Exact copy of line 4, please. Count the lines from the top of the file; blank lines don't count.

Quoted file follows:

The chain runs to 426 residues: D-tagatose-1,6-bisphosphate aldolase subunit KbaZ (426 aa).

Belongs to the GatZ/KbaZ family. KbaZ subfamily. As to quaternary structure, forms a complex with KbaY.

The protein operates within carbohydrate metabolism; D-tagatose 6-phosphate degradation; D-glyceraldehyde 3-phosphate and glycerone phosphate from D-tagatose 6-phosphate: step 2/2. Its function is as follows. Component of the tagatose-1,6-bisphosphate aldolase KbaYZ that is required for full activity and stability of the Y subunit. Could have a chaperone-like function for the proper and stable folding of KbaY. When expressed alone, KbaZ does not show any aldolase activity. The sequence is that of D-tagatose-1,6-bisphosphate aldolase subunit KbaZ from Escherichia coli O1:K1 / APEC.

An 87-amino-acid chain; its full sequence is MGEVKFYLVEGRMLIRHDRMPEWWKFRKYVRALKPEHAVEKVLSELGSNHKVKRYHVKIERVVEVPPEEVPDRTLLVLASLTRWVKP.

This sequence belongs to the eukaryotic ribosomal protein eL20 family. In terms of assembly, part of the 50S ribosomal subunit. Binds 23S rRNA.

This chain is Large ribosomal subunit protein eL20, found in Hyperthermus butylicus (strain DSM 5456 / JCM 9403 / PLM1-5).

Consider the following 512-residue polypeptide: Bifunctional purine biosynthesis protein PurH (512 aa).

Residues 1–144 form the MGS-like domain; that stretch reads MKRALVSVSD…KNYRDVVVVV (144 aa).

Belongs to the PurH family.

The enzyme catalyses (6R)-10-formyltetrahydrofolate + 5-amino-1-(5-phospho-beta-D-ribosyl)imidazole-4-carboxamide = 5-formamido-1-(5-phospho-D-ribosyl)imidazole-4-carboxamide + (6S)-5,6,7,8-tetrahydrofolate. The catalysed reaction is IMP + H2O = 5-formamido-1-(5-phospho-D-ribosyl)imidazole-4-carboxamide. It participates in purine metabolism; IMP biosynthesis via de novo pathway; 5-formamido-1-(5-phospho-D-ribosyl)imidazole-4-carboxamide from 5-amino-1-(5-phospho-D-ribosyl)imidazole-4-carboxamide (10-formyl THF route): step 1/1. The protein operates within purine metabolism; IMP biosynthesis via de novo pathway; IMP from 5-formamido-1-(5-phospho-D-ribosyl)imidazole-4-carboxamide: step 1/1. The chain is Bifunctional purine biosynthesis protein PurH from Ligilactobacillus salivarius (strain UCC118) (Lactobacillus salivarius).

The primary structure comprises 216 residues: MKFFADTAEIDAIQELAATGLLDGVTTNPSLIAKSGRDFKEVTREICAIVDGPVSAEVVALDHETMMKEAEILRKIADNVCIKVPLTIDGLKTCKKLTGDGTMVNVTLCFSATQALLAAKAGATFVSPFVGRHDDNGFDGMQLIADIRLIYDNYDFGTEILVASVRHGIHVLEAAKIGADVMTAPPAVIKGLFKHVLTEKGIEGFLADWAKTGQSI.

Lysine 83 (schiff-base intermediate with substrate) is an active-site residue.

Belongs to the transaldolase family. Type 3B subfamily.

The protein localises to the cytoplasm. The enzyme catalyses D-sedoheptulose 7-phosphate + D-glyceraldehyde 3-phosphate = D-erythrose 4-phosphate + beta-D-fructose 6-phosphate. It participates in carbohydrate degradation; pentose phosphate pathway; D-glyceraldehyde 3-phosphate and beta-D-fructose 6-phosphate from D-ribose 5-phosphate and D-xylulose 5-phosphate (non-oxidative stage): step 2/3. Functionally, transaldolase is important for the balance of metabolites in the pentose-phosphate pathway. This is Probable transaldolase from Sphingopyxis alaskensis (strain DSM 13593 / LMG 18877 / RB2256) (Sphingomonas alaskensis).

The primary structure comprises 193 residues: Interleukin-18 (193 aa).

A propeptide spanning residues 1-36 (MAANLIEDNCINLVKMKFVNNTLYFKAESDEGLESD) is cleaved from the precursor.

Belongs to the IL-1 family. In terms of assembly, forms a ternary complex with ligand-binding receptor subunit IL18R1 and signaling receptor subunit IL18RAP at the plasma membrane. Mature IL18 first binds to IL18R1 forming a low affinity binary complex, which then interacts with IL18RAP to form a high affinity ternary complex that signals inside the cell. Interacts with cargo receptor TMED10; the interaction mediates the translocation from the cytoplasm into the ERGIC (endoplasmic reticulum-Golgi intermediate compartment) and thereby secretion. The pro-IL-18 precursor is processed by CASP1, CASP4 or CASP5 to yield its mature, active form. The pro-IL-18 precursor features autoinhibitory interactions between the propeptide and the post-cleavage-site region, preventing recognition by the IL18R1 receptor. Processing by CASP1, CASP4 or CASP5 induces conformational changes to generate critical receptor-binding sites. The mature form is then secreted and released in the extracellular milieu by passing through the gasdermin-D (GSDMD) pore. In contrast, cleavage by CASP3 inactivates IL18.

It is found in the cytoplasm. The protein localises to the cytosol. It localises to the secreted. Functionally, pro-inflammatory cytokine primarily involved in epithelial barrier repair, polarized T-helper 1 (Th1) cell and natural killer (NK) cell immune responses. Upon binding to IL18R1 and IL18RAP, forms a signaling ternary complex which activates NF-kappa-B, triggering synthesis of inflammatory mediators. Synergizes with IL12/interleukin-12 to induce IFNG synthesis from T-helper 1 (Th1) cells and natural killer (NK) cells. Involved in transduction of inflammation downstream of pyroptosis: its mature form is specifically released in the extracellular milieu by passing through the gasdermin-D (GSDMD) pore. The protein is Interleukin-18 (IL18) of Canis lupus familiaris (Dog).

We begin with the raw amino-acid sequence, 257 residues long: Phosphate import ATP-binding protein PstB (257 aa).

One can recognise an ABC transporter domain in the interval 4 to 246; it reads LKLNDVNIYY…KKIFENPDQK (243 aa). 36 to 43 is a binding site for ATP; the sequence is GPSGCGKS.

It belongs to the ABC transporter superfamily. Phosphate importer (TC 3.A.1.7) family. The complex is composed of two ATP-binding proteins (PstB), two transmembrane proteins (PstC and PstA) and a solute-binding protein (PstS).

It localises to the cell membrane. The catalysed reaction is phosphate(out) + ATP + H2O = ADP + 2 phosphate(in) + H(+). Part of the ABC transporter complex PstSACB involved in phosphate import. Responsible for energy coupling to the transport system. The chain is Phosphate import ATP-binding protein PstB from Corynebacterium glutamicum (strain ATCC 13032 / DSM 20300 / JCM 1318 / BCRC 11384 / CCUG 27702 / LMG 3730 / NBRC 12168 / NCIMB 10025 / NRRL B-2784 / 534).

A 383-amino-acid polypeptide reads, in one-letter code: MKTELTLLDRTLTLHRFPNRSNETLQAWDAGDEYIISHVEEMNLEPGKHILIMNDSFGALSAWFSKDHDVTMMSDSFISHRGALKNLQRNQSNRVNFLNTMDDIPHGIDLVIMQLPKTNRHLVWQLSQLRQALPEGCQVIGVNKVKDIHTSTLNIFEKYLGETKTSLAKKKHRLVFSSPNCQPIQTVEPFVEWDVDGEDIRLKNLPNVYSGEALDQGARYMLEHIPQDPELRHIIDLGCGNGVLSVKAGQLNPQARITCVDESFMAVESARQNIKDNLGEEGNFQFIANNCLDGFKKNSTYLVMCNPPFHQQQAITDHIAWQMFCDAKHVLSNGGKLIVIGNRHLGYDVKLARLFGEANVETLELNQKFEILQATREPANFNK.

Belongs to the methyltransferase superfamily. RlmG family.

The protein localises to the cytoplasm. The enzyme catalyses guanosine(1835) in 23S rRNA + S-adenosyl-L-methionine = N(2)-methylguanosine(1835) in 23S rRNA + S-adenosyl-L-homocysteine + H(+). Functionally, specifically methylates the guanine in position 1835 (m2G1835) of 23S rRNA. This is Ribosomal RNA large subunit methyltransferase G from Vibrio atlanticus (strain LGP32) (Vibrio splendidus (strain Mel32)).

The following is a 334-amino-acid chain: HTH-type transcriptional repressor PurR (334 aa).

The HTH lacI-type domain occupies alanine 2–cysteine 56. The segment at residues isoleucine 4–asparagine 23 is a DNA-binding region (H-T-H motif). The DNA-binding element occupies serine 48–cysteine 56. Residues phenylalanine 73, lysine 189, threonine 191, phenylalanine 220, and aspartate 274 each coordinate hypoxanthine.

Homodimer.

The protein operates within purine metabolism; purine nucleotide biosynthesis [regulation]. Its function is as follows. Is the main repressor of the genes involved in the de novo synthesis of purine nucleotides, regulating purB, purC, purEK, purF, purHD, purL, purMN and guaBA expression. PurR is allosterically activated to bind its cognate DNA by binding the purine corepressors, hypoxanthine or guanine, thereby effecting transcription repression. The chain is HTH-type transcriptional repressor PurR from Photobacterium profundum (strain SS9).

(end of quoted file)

An 87-amino-acid chain; its full sequence is MGEVKFYLVEGRMLIRHDRMPEWWKFRKYVRALKPEHAVEKVLSELGSNHKVKRYHVKIERVVEVPPEEVPDRTLLVLASLTRWVKP.